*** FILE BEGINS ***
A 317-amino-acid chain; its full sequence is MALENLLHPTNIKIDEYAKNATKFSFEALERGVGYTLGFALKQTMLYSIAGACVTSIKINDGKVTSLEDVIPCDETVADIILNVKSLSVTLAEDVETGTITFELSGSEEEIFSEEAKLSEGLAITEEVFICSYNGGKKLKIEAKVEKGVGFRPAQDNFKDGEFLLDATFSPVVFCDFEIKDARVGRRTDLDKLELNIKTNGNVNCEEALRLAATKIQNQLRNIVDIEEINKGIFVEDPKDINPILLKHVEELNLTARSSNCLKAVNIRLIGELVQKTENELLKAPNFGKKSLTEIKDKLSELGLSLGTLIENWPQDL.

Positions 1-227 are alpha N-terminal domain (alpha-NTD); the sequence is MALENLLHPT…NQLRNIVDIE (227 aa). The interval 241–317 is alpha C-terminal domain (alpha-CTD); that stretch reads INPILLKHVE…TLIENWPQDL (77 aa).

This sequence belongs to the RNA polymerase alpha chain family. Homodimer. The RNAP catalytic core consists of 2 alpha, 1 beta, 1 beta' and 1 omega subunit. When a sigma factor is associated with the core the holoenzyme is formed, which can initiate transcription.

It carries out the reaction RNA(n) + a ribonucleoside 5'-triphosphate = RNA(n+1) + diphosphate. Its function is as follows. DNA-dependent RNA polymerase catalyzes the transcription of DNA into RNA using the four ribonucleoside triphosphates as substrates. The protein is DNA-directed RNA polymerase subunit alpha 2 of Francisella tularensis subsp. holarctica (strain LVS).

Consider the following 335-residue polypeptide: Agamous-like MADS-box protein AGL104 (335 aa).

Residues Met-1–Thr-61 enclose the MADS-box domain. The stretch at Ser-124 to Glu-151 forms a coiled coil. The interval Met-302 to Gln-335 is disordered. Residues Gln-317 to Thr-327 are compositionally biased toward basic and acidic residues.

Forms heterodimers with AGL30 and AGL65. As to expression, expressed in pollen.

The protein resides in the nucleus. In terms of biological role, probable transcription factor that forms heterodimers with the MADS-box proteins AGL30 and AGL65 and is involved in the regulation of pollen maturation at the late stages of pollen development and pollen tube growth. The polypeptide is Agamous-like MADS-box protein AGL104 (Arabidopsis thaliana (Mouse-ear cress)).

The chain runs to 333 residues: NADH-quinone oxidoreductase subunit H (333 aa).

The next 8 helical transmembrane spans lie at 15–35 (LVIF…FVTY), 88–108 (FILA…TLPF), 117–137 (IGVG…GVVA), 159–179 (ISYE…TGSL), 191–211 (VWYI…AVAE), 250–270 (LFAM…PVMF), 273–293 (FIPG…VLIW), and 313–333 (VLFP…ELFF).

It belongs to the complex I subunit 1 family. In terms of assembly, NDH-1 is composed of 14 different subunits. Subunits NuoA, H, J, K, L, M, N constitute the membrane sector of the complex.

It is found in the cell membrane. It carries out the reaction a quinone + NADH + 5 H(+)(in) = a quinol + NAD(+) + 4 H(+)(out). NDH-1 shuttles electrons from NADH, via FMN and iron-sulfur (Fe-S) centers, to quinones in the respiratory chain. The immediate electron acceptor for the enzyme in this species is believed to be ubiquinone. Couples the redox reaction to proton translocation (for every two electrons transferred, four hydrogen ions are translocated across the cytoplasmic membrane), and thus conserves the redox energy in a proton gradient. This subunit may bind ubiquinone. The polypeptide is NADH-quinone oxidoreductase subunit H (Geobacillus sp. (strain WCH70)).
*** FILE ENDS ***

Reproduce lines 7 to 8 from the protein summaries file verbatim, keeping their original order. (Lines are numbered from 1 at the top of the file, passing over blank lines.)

Forms heterodimers with AGL30 and AGL65. As to expression, expressed in pollen.

The protein resides in the nucleus. In terms of biological role, probable transcription factor that forms heterodimers with the MADS-box proteins AGL30 and AGL65 and is involved in the regulation of pollen maturation at the late stages of pollen development and pollen tube growth. The polypeptide is Agamous-like MADS-box protein AGL104 (Arabidopsis thaliana (Mouse-ear cress)).